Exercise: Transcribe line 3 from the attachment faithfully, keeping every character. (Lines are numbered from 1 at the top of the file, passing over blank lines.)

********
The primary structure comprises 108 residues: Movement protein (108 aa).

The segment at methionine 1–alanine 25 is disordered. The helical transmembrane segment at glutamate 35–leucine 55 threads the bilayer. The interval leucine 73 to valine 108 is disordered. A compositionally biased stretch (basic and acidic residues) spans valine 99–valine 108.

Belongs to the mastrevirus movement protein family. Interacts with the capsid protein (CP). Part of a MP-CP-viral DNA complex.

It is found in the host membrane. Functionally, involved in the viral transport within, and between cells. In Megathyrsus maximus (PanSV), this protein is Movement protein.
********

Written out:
Belongs to the mastrevirus movement protein family. Interacts with the capsid protein (CP). Part of a MP-CP-viral DNA complex.